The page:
Successful London lawyer Carter Graham has power, sex appeal, and a well-ordered life. Everything has gone according to plan, including her recent marriage to Kim Betz, an investment banker with the right combination of looks and position. On the surface it appears to be a match made in heaven. The only problem is Kim's ex-wife. Sophie begins to follow Carter like a shadow, making outrageous claims about Kim's involvement in the occult.
Convincing herself that Sophie is mad, Carter moves ahead with her life. But something is amiss-and as Sophie's stories are corroborated by other unwelcome disclosures from Kim's past, Carter is thrown into a terrifying web of suspicion and betrayal, pushing her sanity to the edge. In desperation, Carter seeks help from Nicholas Darrow, the charismatic priest of St. Benet's Healing Center. Though a religious skeptic, Carter hopes to stem the tide of darkness that threatens to envelop her life-and begins a compelling journey into the very nature of good and evil, wisdom and redemption. . . .
Devoted readers of Howatch's Starbridge series (Glamorous Powers; Glittering Images; Absolute Truths) will be delighted to encounter recurring characters Nicholas Darrow and Lewis Hall in her new psychological-spiritual thriller. Darrow and Hall call upon their ecclesiastical, paranormal and New Age therapeutic expertise in healing damaged souls when success-driven London lawyer Carter Graham is suddenly confronted with phenomena that test the coping abilities of her liberated, modern mind. The quintessential "high flyer," Carter has broken through the glass ceiling and become a partner in the prestigious law firm of Curtis, Towers. Recently married to Kim Betz, a handsome banker almost 15 years her senior, Carter lives in the "right" apartment complex, drives a Porsche and is thinking of having a baby. However, Kim's hidden past (involvement with Nazis, the occult, group sex and an unsavory psychic healer named Mrs. Mayfield) threatens Carter's carefully orchestrated life plan. The mysterious death of Kim's ex-wife and the vision of her ghost send Carter to the edge of sanity and force her to confront demons from her past that she has successfully avoided until now. Two-thirds into the book, the pace of the narrative slows down so the spiritual experts can expound their modern dogma, but it soon hurtles the reader toward a tepid conclusion. In spite of these lulls, the work is entertaining and intellectually stimulating, providing copious amounts of information supporting links between ESP, psychology and modern religious thought. (July) Copyright 2000 Cahners Business Information. -- PUBLISHERS WEEKLY.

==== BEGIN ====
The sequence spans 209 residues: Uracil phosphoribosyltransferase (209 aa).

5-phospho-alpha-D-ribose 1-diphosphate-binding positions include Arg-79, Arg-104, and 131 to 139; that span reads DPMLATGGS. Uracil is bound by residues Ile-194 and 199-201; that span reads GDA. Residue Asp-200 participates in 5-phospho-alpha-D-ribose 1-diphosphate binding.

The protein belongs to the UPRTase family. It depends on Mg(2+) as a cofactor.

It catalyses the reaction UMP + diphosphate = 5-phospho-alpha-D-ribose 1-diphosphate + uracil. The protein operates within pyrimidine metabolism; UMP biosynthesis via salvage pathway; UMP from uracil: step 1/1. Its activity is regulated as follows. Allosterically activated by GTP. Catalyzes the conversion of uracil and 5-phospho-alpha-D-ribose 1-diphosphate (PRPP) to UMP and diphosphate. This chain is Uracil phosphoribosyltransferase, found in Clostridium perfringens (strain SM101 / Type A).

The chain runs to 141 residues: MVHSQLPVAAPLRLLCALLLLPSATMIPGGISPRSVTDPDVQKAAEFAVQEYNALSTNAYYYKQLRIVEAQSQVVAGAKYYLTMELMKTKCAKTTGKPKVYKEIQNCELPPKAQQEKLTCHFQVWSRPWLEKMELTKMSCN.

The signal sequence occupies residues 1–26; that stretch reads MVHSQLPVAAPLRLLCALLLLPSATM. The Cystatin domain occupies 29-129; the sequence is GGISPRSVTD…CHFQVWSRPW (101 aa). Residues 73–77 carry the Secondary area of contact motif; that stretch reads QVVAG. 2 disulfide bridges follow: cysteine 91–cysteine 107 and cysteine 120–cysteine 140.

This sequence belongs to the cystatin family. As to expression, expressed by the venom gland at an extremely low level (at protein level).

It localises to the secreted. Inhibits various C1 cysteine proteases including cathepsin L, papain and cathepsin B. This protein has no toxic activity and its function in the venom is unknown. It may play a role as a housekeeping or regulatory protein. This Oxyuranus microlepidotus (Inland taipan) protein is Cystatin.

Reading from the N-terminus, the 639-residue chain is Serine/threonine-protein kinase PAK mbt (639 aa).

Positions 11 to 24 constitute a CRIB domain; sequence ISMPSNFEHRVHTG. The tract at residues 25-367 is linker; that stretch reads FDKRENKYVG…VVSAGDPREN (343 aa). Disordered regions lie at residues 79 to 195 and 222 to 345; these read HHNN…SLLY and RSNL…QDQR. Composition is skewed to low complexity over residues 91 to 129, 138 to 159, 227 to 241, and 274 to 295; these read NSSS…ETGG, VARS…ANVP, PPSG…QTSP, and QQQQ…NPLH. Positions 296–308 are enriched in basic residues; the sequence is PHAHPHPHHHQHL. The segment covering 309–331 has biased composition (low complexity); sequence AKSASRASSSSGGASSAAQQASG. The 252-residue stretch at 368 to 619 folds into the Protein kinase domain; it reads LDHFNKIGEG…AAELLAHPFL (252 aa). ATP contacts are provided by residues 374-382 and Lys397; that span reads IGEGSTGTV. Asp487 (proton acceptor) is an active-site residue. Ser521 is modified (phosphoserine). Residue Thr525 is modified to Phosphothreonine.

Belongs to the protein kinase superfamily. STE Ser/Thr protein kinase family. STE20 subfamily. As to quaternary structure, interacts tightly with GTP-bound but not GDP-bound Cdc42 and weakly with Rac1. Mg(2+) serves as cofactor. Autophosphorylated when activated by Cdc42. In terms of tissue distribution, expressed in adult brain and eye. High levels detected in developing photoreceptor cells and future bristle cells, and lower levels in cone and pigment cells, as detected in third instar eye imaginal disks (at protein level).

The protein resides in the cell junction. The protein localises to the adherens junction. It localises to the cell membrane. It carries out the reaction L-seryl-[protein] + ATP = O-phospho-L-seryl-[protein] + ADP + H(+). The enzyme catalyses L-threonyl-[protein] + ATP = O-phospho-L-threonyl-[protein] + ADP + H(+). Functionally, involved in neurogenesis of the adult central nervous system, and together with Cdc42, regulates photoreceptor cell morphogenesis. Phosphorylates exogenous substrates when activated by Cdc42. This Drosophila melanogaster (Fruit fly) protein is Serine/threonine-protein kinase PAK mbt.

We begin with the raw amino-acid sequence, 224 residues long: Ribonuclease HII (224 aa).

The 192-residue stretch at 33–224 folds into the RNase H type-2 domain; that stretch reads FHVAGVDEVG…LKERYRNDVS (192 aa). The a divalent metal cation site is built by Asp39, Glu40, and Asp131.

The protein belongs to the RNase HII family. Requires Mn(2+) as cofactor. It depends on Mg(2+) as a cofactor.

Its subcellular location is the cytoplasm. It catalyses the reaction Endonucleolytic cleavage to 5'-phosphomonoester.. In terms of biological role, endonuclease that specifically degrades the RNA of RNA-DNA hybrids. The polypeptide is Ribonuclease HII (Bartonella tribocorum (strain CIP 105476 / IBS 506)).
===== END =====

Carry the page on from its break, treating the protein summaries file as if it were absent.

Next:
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November 26, 2001
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Excerpt from The High Flyer by Susan Howatch
Flirting with the Enemy
There is no shortage of highly individualised beliefs. In fact I am constantly amazed at what people do believe; half-remembered bible stories, odd bits of science fiction, snippets of proverbial wisdom passed on through grandmothers or glossy magazines. *** We are bombarded with different beliefs, different values, different customs, different interpretations. Experts give us different and incompatible analyses. We are faced with a kaleidoscope of different images. And the overall effect, I suggest, is to reduce all differences to the same level, to make us immune to real distinctions, to imply that the most we can hope for is not truth but mere opinion.
Confessions of a Conservative Liberal
A helpful exercise is to ask ourselves what our main life-shaping desires are. What do we most want to do and be? What are the priorities we feel most deeply about?
david f. ford
The Shape of Living